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Old 07-06-2010, 03:30 PM
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Originally Posted by amcramblermarlin
AMC enthusiasts regularly contend with newcomers who are curious to swap the engine/trans/drivetrain, thinking to 'improve' the vehicle. I'd expect the same scenario with Packard people; the engine swap would decrease the historical authenticity and cause the car to lose favor with other Packard loyals. Packard was an acclaimed engine designer and builder who made engines for many different types of machinery. The 327 Packard straight eight is famous for it's smoothness and durability. As the engine in question still runs, doesn't that create enough respect to increase it's efficiency by giving it a quality rebuild? The Ultramatic trans, not respected either by mainstream merchandisers, (they want you to buy -their- stuff, of course) was an all 'in house' Packard design. Among the very first full automatic transmissions, Packard's featured a torque converter with lock up design in 'high' for better gas mileage. (As did's Studebaker's joint effort with Detroit Gear to create their DG 200 and 250 four speed lock up automatic trans, in '50) (Packard's Ultramatic is a two speed lock up auto having a high and low range, making it a four speed) So the vintage transmission definitely has historical value, whereas Ford had no 'in house' auto trans design and resorted to purchasing 'ford-o-matics' from Borg Warner, finally obtaining the rights the build it 'in house' about '67, seventeen years later. GM's first automatic transmissions called 'hydramatic' in the early fifties did not incorporate a modern type torque converter. In the context of history, the Packard engine and trans are both valuable to the car for their historical contributions. All one need to do is consult with loyal Packard enthusiasts to find the right leads. Kanter, on the web, is a Packard parts supplier, try Packard auto club sites also.
I know it's an old post but I have to clear this up. The Packard Ultramatic is a two speed with a lockup converter, first available in 1949, and was never, no how, no why, anything near a 4 speed trans. Before the advent of the 1954 Gear Start version, the gear selector read "P N H L R", and starting with the late model 1954 Gear Start trans, you had "P N `H` L R", which starting in 1955 was the "Twin Ultramatic" gear selector. What this meant was, on one range of the "H", you had only the converter to transmit power, bypassing the gearing in the trans completely. This is what the "H" button does on the 1956 pushbutton models. On the other side of the "H", you had normal shifting, which started out in 1st gear, shifted to 2nd gear, then the converter locked up at a certain speed. This gives you a 2 speed trans that "shifts" twice. The converter will lock up no matter what side of the "H" you choose. This in no possible way translates into a "4 speed transmission".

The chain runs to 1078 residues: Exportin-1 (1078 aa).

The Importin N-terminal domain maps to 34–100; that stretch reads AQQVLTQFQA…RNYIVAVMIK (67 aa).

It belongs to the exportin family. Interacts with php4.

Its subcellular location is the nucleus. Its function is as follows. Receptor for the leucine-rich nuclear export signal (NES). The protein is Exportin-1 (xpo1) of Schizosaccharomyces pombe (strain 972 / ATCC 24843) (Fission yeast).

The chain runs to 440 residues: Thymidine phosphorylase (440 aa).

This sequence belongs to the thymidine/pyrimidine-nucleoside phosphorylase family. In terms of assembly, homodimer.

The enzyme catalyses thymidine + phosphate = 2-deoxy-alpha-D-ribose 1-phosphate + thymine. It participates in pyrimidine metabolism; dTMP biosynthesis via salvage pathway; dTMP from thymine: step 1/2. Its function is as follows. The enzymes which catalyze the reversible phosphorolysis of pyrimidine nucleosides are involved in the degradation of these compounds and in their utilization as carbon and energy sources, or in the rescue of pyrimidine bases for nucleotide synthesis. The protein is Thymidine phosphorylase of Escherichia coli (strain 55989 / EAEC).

The Packard Ultramatic is the most misunderstood transmission ever devised in the US. It's a wonderful transmission, as long as you properly understand it and treat it like it was meant to be treated and not hot rod it. And the best transmission fluid I've found for these transmissions is B&M TrickShift.

As for the engine comments, spot on. They're wonderful engines that are very durable and will give years and years of dependable service if you take care of them. If you put that 327 straight eight in front of an overdrive manual trans, I don't see why you couldn't get 20mpg on the highway if it's maintained properly.

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  #17 (permalink)  
Old 07-06-2010, 04:32 PM
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The early days of automatic transmissions are always interesting...

GM-H, when they introduced the Hydramatic into Australia's Holdens in 1961, termed them as a '4-stage' transmission, as first gear had some kind of variation once moving.
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